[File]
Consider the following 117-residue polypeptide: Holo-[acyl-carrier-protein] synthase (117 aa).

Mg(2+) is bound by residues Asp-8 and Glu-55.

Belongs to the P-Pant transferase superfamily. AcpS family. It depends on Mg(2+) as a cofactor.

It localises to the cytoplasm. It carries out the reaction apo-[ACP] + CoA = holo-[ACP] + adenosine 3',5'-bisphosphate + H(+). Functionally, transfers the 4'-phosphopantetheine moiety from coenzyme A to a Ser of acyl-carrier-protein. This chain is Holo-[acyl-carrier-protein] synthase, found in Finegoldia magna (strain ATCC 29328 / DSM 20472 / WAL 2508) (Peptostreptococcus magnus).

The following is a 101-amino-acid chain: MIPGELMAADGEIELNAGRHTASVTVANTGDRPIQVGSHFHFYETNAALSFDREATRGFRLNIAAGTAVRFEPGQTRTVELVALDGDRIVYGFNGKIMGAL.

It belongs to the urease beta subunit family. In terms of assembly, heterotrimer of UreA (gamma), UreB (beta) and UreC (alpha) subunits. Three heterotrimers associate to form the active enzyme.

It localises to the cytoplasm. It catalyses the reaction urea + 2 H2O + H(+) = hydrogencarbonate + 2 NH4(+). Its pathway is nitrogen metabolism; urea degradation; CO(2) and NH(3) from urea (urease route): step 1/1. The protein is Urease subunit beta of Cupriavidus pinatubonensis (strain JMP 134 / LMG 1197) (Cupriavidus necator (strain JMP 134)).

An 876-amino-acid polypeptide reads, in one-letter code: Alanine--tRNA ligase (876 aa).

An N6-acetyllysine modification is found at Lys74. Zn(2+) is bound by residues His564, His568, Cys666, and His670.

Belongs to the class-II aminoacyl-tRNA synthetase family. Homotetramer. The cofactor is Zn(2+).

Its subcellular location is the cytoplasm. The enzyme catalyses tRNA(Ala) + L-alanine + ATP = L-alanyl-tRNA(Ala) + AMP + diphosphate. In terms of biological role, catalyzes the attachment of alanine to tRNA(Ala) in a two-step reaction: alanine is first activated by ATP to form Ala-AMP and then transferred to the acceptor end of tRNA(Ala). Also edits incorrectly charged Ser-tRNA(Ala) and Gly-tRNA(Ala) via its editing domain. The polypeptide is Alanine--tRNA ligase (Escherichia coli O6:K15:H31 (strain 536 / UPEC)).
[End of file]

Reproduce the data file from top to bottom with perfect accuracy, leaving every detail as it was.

Consider the following 117-residue polypeptide: Holo-[acyl-carrier-protein] synthase (117 aa).

Mg(2+) is bound by residues Asp-8 and Glu-55.

Belongs to the P-Pant transferase superfamily. AcpS family. It depends on Mg(2+) as a cofactor.

It localises to the cytoplasm. It carries out the reaction apo-[ACP] + CoA = holo-[ACP] + adenosine 3',5'-bisphosphate + H(+). Functionally, transfers the 4'-phosphopantetheine moiety from coenzyme A to a Ser of acyl-carrier-protein. This chain is Holo-[acyl-carrier-protein] synthase, found in Finegoldia magna (strain ATCC 29328 / DSM 20472 / WAL 2508) (Peptostreptococcus magnus).

The following is a 101-amino-acid chain: MIPGELMAADGEIELNAGRHTASVTVANTGDRPIQVGSHFHFYETNAALSFDREATRGFRLNIAAGTAVRFEPGQTRTVELVALDGDRIVYGFNGKIMGAL.

It belongs to the urease beta subunit family. In terms of assembly, heterotrimer of UreA (gamma), UreB (beta) and UreC (alpha) subunits. Three heterotrimers associate to form the active enzyme.

It localises to the cytoplasm. It catalyses the reaction urea + 2 H2O + H(+) = hydrogencarbonate + 2 NH4(+). Its pathway is nitrogen metabolism; urea degradation; CO(2) and NH(3) from urea (urease route): step 1/1. The protein is Urease subunit beta of Cupriavidus pinatubonensis (strain JMP 134 / LMG 1197) (Cupriavidus necator (strain JMP 134)).

An 876-amino-acid polypeptide reads, in one-letter code: Alanine--tRNA ligase (876 aa).

An N6-acetyllysine modification is found at Lys74. Zn(2+) is bound by residues His564, His568, Cys666, and His670.

Belongs to the class-II aminoacyl-tRNA synthetase family. Homotetramer. The cofactor is Zn(2+).

Its subcellular location is the cytoplasm. The enzyme catalyses tRNA(Ala) + L-alanine + ATP = L-alanyl-tRNA(Ala) + AMP + diphosphate. In terms of biological role, catalyzes the attachment of alanine to tRNA(Ala) in a two-step reaction: alanine is first activated by ATP to form Ala-AMP and then transferred to the acceptor end of tRNA(Ala). Also edits incorrectly charged Ser-tRNA(Ala) and Gly-tRNA(Ala) via its editing domain. The polypeptide is Alanine--tRNA ligase (Escherichia coli O6:K15:H31 (strain 536 / UPEC)).